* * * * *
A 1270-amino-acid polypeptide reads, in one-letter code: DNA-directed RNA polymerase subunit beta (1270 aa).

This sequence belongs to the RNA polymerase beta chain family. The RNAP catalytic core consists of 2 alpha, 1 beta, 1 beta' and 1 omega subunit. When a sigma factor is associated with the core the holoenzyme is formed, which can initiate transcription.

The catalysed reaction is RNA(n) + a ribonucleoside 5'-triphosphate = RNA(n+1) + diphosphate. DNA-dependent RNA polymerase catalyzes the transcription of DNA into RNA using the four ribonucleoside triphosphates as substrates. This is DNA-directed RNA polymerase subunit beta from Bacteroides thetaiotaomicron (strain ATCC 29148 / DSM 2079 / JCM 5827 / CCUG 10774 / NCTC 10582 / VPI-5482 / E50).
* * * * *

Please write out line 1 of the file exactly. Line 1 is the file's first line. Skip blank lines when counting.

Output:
A 1270-amino-acid polypeptide reads, in one-letter code: DNA-directed RNA polymerase subunit beta (1270 aa).